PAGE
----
Nurse practitioners must enjoy working with people, be patient and sympathetic, and should care about their clients. Because they and other advanced practitioner nurses--certified nurse midwives, certified registered nurse anesthetists, and clinical nurse specialists--often work independently, they should be able to accept responsibility. However, they also must be willing to consult a physician or refer a client to experts if the situation warrants.
Advanced practice nurses are registered nurses with advanced education and experience. Registered nurses must complete 2 to 5 years of posthigh school training leading to a diploma or associate's or bachelor's degree and pass a national licensing examination. Advanced training for nurse practitioners includes an additional 1 to 2 years of training, usually leading to a master's degree, and passage of a national examination.
To encourage registered nurses to pursue advanced practice, some scholarship, student loan repayment, and externship programs have existed in the past. However, funding varies from year to year. Contact organizations listed at the end of this article for more information about monetary assistance for nurse practitioner study.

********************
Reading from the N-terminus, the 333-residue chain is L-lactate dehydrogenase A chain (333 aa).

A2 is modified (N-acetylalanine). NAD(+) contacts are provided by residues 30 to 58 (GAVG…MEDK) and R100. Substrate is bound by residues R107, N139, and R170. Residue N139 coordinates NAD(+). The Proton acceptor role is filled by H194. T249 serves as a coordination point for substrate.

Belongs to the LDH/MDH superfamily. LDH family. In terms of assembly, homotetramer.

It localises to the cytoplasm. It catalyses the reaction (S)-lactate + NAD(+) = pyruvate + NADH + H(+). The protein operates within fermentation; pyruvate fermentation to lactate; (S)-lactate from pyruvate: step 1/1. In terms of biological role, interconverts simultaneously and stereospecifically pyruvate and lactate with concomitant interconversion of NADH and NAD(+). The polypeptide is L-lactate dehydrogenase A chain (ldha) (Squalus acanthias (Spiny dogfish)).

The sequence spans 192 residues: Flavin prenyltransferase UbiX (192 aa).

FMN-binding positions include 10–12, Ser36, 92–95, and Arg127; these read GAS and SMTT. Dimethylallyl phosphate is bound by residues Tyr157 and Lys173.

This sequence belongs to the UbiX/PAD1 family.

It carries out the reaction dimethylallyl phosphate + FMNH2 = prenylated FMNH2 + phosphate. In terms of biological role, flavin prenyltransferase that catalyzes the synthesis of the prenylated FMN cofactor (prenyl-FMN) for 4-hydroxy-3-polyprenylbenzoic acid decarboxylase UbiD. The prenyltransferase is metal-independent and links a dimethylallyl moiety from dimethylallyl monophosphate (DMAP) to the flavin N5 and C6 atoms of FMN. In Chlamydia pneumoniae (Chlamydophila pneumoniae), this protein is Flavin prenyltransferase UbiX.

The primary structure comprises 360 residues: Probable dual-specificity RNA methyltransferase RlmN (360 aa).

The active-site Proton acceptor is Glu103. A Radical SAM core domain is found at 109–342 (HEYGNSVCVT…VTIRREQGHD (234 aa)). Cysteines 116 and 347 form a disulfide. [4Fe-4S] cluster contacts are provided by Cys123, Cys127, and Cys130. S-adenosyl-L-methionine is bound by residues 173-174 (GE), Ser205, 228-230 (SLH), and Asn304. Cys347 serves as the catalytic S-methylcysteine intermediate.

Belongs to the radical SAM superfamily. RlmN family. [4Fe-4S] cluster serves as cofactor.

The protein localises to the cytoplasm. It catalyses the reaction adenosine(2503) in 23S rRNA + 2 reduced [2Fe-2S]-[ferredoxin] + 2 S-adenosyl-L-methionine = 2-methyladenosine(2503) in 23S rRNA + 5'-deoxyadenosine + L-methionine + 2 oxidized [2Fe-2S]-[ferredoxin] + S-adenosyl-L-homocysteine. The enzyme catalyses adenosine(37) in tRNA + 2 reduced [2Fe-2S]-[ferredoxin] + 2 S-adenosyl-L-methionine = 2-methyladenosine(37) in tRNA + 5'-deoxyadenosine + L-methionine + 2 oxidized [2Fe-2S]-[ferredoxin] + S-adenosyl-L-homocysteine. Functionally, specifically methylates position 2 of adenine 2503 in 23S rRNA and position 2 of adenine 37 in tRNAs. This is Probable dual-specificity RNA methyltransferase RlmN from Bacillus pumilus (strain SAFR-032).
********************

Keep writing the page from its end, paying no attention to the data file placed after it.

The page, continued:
Even though you need education beyond college to be a nurse practitioner, preparation begins as early as high school. Build a science framework with courses such as biology, chemistry, anatomy, and physics. But don't overlook subjects like math, history, communications, psychology and social sciences, languages, and fine arts. "You need a well-rounded education with a solid science background," says Coggiola. "The liberal arts part really helps in being able to relate to people."
To get hands-on experience in their field, nurse practitioners supplement their education with clinical training. You should get some exposure to the nurse practitioner profession now to find out if you might like doing the work they do. After all, reading or watching television shows and movies about a trauma victim is much different from actually seeing--and having to deal with--one.